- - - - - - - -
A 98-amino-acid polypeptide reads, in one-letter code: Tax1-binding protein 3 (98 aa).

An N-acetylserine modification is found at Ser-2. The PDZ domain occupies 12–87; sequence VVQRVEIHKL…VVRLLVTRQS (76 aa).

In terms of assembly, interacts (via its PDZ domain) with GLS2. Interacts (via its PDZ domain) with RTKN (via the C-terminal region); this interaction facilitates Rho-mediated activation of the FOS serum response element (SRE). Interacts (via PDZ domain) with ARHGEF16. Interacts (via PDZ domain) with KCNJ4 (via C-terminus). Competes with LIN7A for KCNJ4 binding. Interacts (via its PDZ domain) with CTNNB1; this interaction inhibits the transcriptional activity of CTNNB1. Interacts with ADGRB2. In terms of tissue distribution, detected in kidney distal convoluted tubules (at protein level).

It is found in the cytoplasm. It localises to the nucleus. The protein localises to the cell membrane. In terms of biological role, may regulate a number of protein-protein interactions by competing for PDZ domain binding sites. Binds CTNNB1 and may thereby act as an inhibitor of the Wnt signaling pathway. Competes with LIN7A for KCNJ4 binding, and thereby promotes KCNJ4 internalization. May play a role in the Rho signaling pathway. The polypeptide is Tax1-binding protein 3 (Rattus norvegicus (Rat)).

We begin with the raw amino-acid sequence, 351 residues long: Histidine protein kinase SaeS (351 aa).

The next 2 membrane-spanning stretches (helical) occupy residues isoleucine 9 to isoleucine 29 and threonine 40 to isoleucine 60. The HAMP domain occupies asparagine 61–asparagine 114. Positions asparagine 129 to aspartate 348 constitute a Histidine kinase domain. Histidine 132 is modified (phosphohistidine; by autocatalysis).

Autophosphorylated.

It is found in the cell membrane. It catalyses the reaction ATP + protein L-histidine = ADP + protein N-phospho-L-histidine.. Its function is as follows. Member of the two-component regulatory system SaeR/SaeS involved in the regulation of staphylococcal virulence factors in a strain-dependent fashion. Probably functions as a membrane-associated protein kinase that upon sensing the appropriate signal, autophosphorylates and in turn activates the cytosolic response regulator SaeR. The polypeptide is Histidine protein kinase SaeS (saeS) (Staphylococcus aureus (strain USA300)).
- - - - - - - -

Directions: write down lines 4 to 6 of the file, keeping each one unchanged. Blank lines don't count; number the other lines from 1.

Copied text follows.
It is found in the cytoplasm. It localises to the nucleus. The protein localises to the cell membrane. In terms of biological role, may regulate a number of protein-protein interactions by competing for PDZ domain binding sites. Binds CTNNB1 and may thereby act as an inhibitor of the Wnt signaling pathway. Competes with LIN7A for KCNJ4 binding, and thereby promotes KCNJ4 internalization. May play a role in the Rho signaling pathway. The polypeptide is Tax1-binding protein 3 (Rattus norvegicus (Rat)).

We begin with the raw amino-acid sequence, 351 residues long: Histidine protein kinase SaeS (351 aa).

The next 2 membrane-spanning stretches (helical) occupy residues isoleucine 9 to isoleucine 29 and threonine 40 to isoleucine 60. The HAMP domain occupies asparagine 61–asparagine 114. Positions asparagine 129 to aspartate 348 constitute a Histidine kinase domain. Histidine 132 is modified (phosphohistidine; by autocatalysis).